The exposure triangle explains how each exposure setting, shutter speed, aperture, and ISO, correlates with each other and how the outcome of a photo will look.
The shutter speed is how long the shutter will stay open to take in the light of the area in front of the camera. The quicker the shutter speed the sharper the picture, but less light is taken. The slower the shutter speed the more light is taken in making a photo blurry. You want to make the photo blurry when writing with light. Shutter speed is measured in seconds or fractions of seconds.
Aperture is how much of your lens is opened. It is used when trying to focus on one object while blurring out the background giving it a shallow depth of field. It is also used when taking photo of a landscape by giving deep depth of field making it more sharp. You would use an F-4 when taking a picture of a single image of focus. You would use an f-22 to take a picture of an entire landscape getting everything in focus. Aperture is measured in f-stops.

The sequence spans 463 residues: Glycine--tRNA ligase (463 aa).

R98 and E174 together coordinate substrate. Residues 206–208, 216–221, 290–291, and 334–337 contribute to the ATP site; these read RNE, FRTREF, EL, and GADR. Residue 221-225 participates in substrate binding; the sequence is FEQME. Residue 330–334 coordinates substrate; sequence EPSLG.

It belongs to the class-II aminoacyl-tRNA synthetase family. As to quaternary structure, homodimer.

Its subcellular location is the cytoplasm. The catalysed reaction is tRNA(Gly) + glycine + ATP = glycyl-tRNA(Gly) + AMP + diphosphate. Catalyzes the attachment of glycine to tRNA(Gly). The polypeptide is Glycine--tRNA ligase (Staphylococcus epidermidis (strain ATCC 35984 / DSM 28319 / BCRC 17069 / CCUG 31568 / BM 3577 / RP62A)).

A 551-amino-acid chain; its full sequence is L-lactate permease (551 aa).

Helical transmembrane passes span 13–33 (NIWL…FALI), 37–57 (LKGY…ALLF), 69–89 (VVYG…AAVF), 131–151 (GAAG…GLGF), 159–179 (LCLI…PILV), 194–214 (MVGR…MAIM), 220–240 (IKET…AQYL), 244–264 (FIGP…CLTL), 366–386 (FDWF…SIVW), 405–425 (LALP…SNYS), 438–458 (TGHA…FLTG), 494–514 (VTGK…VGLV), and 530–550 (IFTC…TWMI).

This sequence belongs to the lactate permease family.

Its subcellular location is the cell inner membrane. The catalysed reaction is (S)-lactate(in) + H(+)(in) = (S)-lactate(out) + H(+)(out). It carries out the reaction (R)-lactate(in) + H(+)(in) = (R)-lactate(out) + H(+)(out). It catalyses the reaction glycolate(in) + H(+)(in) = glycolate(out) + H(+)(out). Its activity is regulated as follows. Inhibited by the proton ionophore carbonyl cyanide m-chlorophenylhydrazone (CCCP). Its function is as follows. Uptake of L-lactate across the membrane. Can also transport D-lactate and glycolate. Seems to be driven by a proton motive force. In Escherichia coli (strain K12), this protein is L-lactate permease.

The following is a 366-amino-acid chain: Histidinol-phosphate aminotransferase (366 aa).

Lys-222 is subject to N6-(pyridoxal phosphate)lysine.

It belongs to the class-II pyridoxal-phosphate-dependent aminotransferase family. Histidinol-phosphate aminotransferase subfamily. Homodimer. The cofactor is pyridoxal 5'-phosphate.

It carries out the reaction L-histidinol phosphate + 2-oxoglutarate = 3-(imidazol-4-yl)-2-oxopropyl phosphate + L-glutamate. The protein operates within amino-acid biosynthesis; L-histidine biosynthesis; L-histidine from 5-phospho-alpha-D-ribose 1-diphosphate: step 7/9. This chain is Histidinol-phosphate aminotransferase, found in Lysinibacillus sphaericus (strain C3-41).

ISO is how light sensitive the camera is when taking a single shot. You want to adjust your ISO depending on how much light there is in the shot. If it is noon and there isn't a cloud in sight you want an ISO of 100, and if you are outside at midnight trying take a picture you would want an ISO of 1600 or greater. The higher an ISO the greater chance there will be "noise" in your photo so you would want to try for the lowest ISO you can get. If you are in a gym taking a picture of an athlete, depending on the lighting of the gym, you would want to use an ISO between 400 and 1600.
understand exposure triangle - aperture, shutter speed and ISO - photography lesson 2